• Create plots to visualise the results.

• Define a step from 0.97 to 0.95 to the ac voltage setpoint at time=2 seconds. To do
so, create a parameter event on parameter “Vac ref” of the common model “STATCOM
Controller”.

161 HVDC and FACTS


7.2 Exercise: Integration of STATCOM in the Power System

Note: Creating a parameter event on a common model:


– Open the simulation events dialog ( )
– Create a new event ( )
– Select as event type a “Parameter Event (EvtParam)”. Click OK.
– Set the event time
– Set the reference “Element” as being the corresponding common model.
– Set the parameter name and new value as required.

• Check the results and verify that the voltage is being controlled to the reference.
• Define a step from 0.97 to 1.0 to the ac voltage setpoint at time=2 seconds.
• Is the voltage being controlled to the setpoint? Comment on the results.

Notes:

AC Network Faults

• Apply a 150 ms three phase short circuit on bus NB


• Run a simulation for 10 seconds.

• Visualise/analyse the results. How is the STATCOM behaving during the fault?
• What is the maximum DC voltage that the DC capacitors must be rated in order to survive
the event?
• Create plots with the susceptance/reactive power outputs of the previously created SVC
unit (results are already recorded) and make a rough comparison between the dynamic
behaviour of the two units. What is the order of reaction time of each during/after the fault?

Notes:

HVDC and FACTS 162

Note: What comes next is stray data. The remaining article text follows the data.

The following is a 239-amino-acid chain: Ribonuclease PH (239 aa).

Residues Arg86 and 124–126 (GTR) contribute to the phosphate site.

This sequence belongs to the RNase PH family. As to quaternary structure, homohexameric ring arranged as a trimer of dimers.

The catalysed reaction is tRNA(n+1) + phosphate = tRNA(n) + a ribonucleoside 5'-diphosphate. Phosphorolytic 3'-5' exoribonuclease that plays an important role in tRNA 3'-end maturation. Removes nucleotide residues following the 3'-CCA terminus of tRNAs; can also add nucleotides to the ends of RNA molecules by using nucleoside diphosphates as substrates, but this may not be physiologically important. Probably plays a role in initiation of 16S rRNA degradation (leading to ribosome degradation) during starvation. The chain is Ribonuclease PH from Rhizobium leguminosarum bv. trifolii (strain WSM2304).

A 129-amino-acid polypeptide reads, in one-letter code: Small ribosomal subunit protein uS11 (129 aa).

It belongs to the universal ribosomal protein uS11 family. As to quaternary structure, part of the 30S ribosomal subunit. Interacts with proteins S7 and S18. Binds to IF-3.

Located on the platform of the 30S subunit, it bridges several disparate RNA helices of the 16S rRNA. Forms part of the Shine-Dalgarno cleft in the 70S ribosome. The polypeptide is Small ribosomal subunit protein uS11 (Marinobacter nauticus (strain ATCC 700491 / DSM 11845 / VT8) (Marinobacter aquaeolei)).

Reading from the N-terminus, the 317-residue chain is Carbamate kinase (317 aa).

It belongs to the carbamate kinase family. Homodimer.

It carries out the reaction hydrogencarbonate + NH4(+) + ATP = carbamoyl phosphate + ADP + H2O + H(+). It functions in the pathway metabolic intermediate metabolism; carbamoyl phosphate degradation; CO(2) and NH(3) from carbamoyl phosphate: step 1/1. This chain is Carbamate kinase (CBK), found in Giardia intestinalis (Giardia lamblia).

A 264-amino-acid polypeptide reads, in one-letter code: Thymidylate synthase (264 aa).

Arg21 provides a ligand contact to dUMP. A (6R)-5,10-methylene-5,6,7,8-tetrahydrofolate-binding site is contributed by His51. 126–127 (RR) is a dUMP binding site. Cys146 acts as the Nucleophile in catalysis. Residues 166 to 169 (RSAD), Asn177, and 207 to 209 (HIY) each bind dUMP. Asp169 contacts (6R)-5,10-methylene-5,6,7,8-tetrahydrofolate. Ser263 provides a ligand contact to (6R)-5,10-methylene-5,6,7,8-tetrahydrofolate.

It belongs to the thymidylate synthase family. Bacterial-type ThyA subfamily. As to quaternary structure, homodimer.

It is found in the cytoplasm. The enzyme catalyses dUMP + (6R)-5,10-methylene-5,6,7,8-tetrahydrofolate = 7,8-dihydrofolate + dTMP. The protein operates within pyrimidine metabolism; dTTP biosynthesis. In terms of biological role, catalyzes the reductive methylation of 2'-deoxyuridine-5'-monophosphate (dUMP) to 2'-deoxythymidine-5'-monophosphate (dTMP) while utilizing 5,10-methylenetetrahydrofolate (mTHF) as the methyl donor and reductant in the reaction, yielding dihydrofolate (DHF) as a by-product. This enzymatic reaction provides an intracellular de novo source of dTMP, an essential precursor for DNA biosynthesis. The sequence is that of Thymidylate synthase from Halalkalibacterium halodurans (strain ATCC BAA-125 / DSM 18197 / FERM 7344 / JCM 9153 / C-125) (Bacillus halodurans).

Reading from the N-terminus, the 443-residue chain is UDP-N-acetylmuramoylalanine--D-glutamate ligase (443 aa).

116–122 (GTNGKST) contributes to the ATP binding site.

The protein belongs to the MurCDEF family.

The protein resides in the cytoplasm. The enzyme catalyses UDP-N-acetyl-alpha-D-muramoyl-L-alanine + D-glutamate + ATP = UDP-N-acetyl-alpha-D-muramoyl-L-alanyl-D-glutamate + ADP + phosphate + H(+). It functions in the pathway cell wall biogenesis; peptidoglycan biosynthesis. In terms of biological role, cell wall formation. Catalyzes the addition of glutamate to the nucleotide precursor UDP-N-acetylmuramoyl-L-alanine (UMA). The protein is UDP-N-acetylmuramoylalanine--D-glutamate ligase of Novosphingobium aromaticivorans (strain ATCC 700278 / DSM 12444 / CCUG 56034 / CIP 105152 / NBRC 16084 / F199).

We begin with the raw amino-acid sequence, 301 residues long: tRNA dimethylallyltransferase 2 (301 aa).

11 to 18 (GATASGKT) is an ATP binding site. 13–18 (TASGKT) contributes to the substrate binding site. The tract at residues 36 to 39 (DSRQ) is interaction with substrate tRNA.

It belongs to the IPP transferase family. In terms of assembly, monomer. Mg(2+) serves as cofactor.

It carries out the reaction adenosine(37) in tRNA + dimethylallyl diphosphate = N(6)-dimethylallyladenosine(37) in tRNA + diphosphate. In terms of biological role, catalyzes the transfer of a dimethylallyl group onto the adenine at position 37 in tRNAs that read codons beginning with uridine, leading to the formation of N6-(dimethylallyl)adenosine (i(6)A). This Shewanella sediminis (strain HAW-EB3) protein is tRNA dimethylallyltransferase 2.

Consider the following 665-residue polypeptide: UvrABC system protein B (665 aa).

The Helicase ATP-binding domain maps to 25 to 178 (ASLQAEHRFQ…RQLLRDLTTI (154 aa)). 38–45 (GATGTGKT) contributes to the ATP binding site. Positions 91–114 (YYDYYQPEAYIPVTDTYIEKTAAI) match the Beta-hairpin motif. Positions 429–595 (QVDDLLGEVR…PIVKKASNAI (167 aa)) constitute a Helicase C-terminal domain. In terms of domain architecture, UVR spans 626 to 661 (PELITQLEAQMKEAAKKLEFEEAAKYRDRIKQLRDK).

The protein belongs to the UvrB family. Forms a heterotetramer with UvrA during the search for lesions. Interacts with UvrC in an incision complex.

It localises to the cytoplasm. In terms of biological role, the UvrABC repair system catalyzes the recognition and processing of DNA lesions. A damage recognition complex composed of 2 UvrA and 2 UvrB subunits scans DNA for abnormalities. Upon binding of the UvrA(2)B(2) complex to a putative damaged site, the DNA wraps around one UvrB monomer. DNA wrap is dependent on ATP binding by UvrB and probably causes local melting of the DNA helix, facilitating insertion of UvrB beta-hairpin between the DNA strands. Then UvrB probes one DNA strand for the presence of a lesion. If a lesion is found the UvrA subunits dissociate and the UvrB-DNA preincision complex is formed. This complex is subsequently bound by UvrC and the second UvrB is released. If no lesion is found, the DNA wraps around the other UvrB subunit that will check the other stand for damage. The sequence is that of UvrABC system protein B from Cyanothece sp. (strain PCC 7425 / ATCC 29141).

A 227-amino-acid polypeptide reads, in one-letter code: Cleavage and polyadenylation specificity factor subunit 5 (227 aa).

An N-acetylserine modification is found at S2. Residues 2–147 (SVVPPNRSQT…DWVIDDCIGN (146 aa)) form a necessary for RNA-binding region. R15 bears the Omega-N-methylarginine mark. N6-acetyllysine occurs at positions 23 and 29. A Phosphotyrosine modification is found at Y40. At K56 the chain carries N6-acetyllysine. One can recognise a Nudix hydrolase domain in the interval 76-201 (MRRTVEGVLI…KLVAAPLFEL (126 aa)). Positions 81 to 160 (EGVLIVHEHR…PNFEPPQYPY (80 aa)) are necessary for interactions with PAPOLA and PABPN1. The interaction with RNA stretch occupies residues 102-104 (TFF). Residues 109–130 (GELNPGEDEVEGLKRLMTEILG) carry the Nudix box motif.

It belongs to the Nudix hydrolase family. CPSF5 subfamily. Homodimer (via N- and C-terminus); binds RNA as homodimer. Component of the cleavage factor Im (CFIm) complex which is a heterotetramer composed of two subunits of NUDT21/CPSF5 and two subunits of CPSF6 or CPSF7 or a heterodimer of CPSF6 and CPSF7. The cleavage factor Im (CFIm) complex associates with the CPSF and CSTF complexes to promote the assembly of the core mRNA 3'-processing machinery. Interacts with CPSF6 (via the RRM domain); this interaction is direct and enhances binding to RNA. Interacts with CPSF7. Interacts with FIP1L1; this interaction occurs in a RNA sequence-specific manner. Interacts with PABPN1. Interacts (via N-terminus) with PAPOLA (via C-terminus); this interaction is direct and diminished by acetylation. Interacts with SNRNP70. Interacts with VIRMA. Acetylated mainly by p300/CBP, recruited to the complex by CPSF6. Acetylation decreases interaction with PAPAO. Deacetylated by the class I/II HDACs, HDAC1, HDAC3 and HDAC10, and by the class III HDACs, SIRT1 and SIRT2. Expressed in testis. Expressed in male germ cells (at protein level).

7.2 Exercise: Integration of STATCOM in the Power System

PowerFactory files

File Name Description


FACTS 02 STATCOMStart Starting project of exercise 7.2 Exercise: In-
tegration of STATCOM in the Power System
FACTS 02 STATCOM Solution of exercise 7.2 Exercise: Integration
of STATCOM in the Power System

Notes:
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163 HVDC and FACTS


8 FACTS – Thyristor-Controlled Series Capacitor (TCSC)

Purpose: Gain experience with modelling and simulation of Thyristor-Controlled


Series Capacitor (TCSC) in PowerFactory.

Content: Introduction to Thyristor-Controlled Series Capacitor (TCSC)


• Theoretical Overview of series compensation

• Introduction to TCSC
• Operation of TCSC:
– Capacitive or inductive boost mode
– Fast adjustable compensation
– Power oscillation damping (POD)
• Implementation of TCSC in PowerFactory
Exercises: Implementation and simulation of TCSC in PowerFac-
tory

• Building a TCSC model in PowerFactory


• Analysis of TCSC operation in EMT simulation
• Simulation of TCSC protection scheme (EMT simulation)
• Simulation of power oscillation damping (POD)

Level: Advanced.

8.1 Presentation: TCSC - Thyristor-Controlled Series Capacitor

Notes:
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HVDC and FACTS 164


8.1 Presentation: TCSC - Thyristor-Controlled Series Capacitor

TCSC
Thyristor-Controlled Series Capacitor

DIgSILENT GmbH

Series Compensation

Overhead line without series compensation: jXL I


I U1
U2
δ
XL I
U1 U2

Overhead line with series compensation: -jXC I


jXL I
I
U1 U2
δ
XL I
XC
U1 U2

TCSC (Thyristor-Controlled Series Capacitor) 2

165 HVDC and FACTS


8.1 Presentation: TCSC - Thyristor-Controlled Series Capacitor

Series Compensation

With series compensation


P 𝑼𝟏 ∙ 𝑼𝟐
Pmax 𝑷= ∙ sin 𝛿
𝑿𝑳 − 𝑿𝑪

Pmax Without series compensation


𝑼𝟏 ∙ 𝑼𝟐
𝑷= ∙ sin 𝛿
Pload 𝑿𝑳

δ
90° 180°

TCSC (Thyristor-Controlled Series Capacitor) 3

Series Compensation

Series Compensation in Poste Montagnais, Canada (Source: Siemens PTD)


TCSC (Thyristor-Controlled Series Capacitor) 4

HVDC and FACTS 166


8.1 Presentation: TCSC - Thyristor-Controlled Series Capacitor

Series Compensation

Advantages

• Max. power transfer capability of line is increased

• Voltage angle deviation is decreased

Disadvantages
• Risk of subsynchronous resonance (SSR)

I
SG

Turbine XL
XC

TCSC (Thyristor-Controlled Series Capacitor) 5

TCSC Introduction

TCSC:

• Thyristor-Controlled Series Capacitor

• A device for series compensation

• Belongs to FACTS (Flexible AC Transmission System)